Treble Flutes in G – This type of flute also features three octaves of range, beginning at the first G. Typically, this flute is utilized in order to play melodic elements of compositions. In other words, it plays a major role, by delivering the tune’s most important element (the main theme/melody). This flute design also functions as a transposing flute, with a pitch that is one fourth lower than its authentic sound.


Flute Features

There are a number of flute features that distinguish student, intermediate and professional flutes. One of the most important is the type of metal used to make the various parts of the flute. In general, professional grade flutes tend to have more precious metal such as gold and silver. Precious metals not only look nicer they tend to produce a richer tone and in some instances are more durable. The table below summarizes some of the features you will commonly find on student, intermediate and professional flutes.

Headjoint Material

Student

Intermediate

Professional

Gold

X

Solid Silver

X

X

Nickel-Silver

X

Body & Footjoint Material

Student

Intermediate

Professional

Gold

X

Solid Silver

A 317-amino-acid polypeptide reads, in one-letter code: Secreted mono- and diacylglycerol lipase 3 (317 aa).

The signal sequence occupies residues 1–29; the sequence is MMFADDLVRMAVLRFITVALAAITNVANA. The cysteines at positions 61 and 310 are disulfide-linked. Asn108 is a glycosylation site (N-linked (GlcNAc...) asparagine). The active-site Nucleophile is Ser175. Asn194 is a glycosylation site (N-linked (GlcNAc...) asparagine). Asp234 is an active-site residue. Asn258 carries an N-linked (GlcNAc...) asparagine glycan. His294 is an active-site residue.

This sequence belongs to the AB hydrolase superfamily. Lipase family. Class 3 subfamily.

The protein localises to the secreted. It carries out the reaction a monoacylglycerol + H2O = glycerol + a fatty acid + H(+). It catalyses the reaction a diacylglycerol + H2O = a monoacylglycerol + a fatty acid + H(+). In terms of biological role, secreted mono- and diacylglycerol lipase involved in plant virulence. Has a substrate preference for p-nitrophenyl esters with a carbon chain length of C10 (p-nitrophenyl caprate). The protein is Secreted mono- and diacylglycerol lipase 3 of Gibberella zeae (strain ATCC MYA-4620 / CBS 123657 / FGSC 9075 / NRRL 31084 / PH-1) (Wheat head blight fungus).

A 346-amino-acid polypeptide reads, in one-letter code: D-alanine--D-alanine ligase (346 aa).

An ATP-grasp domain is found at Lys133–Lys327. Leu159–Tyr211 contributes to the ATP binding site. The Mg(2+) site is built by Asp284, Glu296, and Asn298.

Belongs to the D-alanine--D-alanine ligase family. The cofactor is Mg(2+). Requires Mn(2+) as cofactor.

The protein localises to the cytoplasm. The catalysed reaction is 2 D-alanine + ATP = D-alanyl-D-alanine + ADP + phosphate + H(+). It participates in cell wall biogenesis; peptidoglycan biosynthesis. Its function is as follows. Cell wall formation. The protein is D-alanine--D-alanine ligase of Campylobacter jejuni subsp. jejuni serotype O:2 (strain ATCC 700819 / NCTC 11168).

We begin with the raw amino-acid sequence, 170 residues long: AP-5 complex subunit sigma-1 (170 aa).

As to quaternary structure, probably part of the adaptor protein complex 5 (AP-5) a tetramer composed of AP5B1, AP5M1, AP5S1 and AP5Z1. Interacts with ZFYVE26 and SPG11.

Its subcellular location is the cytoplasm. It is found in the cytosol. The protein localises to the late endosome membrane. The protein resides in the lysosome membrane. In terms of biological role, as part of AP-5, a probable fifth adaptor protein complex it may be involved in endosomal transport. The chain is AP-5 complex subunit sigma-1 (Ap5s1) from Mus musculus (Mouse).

X

X

Nickel-Silver

X

Footjoint Style

Student

Intermediate

Professional

B-foot

​X

X

C-foot

​X

Key Arm Style

Student

Intermediate

Professional

French (pointed)

​X

X

Standard

​X

Key Cup Style

Student

Intermediate

Professional

French (open)

​X

X

Plateau (closed)

​X

Key Material

Student

Intermediate

Professional

Gold

X

Solid Silver

X

X

Nickel-Silver

X

​X

Key Spring Material

Student

Intermediate

Professional

Gold

X

Stainless Steel

​X

​X

Tonehole Construction

Student

Intermediate

Professional

Soldered

X

Drawn

​X

​X

Special Keys

Student

Intermediate

Professional

Off-set G

X

X

X

Split E-Mechanism

​X

​X

X

C# Trill

​X

​X

High E Facilitator

X

D# Roller

X


Best Flute Brands

Brand names for flutes abound the web. Knowing where to start and which brands are reputable can be confusing and overwhelming. Choosing a reputable brand for the lowest price is one big white elephant staring at you from your screen, not to mention the models, metals, and features that cause flutes to run the gamut of prices. Yikes! B.I.G. has found many different brand names around the web. Here is a list of 25 alone!

Armstrong

Brannen

Galway Spirit

Lyric

Sankyo

Altus

Burkhart

Gemeinhardt

Miyazawa

Sonare

Amadeus

DiMedici

Guo

Muramatsu

Trevor James

Azumi

Emanuel

Haynes

Pearl

Williams

Brio

Emerson

Jupiter

Resona

Yamaha

Be An Informed Customer

When buying any instrument, be an informed consumer. A buyer should be cautious if one has researched a brand on the web and has not seen any information it. If you’re buying one that cannot be found off the internet, bypass it. Most quality flutes have a well-established reputation and is backed up by professional testimonials. If the buyer has an opportunity to test an unheard brand, and liked it, take the flute to a repair shop and get their recommendations. If the repair shop gives it a thumbs up, go for it!

Are Mass Manufactured Flutes Any Good?